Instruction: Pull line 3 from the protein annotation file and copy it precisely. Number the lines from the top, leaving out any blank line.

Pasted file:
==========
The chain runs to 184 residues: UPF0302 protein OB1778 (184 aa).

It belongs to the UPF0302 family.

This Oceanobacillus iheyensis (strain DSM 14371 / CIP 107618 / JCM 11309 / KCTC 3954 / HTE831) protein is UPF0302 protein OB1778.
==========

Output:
This Oceanobacillus iheyensis (strain DSM 14371 / CIP 107618 / JCM 11309 / KCTC 3954 / HTE831) protein is UPF0302 protein OB1778.